This situation - a persistent cumulative database with no defined purpose(s) before collection - is not addressed in the DPA, and although the HSCA 2012 specifically protects GPs from actions due to breach of confidentiality, the ethical obligation of confidentiality and the requirement for ‘fair processing’ (Data Controllers have to inform Data Subjects of changes in the use of their personal data) remain[9].

The original specification for the GP extract included data from April 2013 and limited the data use to commissioning purposes: currently NHS England has instructed the HSCIC to implement a rolling programme of collecting data monthly for the previous 4 months on a rolling basis i.e. only the previous 4 months will be included. It is not clear how this would be aligned with a cumulative permanent record[10].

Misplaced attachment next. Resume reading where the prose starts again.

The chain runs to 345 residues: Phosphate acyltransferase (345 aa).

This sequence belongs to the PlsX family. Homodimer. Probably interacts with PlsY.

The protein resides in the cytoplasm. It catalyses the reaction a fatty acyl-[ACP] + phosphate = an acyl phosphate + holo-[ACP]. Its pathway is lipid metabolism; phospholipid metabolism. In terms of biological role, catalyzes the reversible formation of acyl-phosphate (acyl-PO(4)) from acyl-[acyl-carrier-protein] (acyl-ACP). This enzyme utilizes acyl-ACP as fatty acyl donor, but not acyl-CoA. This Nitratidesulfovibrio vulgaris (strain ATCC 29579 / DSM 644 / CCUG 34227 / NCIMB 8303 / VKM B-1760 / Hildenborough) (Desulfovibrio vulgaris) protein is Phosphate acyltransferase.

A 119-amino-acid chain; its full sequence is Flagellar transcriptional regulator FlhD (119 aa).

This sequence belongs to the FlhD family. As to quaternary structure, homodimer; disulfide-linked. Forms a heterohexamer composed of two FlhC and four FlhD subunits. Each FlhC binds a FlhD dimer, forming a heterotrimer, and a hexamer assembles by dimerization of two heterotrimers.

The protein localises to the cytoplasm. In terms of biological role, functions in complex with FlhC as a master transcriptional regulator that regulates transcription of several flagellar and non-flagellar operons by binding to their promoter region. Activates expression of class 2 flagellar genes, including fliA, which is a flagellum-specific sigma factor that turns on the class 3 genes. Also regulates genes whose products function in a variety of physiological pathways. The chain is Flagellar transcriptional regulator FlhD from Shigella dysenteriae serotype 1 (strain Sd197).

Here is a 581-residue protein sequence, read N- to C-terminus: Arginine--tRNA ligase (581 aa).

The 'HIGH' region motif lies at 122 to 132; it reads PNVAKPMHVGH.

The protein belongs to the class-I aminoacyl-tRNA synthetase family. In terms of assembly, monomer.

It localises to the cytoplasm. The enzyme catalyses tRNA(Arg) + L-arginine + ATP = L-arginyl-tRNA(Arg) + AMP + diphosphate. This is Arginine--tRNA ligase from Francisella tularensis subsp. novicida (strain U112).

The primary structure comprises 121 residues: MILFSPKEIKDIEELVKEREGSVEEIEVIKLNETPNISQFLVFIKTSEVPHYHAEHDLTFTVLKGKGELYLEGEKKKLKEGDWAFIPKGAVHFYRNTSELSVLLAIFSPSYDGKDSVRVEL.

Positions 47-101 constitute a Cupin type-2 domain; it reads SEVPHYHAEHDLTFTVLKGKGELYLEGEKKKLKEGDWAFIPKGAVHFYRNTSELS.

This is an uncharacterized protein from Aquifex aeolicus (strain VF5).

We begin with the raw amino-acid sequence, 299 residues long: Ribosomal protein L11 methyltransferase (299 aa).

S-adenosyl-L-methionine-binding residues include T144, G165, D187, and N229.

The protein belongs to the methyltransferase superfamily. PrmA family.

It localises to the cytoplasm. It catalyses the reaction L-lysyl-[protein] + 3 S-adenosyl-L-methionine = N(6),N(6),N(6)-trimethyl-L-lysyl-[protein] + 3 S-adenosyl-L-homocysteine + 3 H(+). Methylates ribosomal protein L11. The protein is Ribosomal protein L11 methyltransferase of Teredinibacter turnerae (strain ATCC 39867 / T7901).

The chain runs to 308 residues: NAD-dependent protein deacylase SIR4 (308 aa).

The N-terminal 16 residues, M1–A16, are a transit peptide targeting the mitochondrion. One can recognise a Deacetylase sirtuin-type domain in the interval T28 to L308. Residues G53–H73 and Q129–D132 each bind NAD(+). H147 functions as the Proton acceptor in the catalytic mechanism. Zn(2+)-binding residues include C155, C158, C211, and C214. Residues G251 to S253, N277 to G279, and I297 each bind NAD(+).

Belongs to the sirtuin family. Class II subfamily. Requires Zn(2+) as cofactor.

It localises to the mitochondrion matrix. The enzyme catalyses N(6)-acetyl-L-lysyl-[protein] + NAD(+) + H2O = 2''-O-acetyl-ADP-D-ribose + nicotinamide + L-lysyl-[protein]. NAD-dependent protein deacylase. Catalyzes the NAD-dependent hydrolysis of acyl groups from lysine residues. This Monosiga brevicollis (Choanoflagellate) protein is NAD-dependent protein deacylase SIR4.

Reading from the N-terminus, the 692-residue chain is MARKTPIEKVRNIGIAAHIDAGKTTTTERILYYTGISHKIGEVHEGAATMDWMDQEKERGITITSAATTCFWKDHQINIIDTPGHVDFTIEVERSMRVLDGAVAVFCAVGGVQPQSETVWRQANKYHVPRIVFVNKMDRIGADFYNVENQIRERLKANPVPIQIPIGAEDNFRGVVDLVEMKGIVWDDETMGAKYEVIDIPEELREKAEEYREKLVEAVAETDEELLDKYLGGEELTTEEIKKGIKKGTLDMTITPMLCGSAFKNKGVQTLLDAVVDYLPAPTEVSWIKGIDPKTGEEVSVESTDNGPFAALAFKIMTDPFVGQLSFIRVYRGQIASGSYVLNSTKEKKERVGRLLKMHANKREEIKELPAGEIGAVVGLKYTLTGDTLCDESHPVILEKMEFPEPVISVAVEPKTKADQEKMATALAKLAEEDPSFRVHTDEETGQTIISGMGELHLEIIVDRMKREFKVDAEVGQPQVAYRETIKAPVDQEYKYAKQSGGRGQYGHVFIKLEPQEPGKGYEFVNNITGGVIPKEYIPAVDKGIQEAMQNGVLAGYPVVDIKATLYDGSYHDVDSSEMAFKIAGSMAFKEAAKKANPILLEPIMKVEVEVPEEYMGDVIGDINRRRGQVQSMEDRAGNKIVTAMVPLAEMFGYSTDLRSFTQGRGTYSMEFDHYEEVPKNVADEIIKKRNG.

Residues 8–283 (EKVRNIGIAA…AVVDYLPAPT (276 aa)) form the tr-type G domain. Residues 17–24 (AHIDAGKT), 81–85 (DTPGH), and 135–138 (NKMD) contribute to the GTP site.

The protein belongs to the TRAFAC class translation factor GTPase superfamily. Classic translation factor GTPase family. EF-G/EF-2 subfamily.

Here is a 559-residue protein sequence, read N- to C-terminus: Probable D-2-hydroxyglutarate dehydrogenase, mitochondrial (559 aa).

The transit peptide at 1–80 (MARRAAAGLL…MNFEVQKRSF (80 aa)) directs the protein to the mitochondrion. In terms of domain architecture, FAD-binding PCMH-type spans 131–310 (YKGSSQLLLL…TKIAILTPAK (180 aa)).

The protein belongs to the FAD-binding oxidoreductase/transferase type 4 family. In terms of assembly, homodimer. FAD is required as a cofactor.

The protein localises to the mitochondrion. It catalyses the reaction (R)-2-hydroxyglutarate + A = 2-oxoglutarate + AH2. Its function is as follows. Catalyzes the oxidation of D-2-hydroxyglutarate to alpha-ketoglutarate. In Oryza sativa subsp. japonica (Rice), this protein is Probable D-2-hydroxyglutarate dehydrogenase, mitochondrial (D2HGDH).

Before the programme is rolled out, NHS England has committed to assessing the programme with a small number of Pathfinder practices, probably 100-500.

The methods of selecting these practices, developing or specifying what is being trialled, evaluation of outcomes and incorporation of the findings into a National rollout are not yet known, although one participant had been told that several CCGs had expressed interest and the CCGs/Pathfinders would be financed.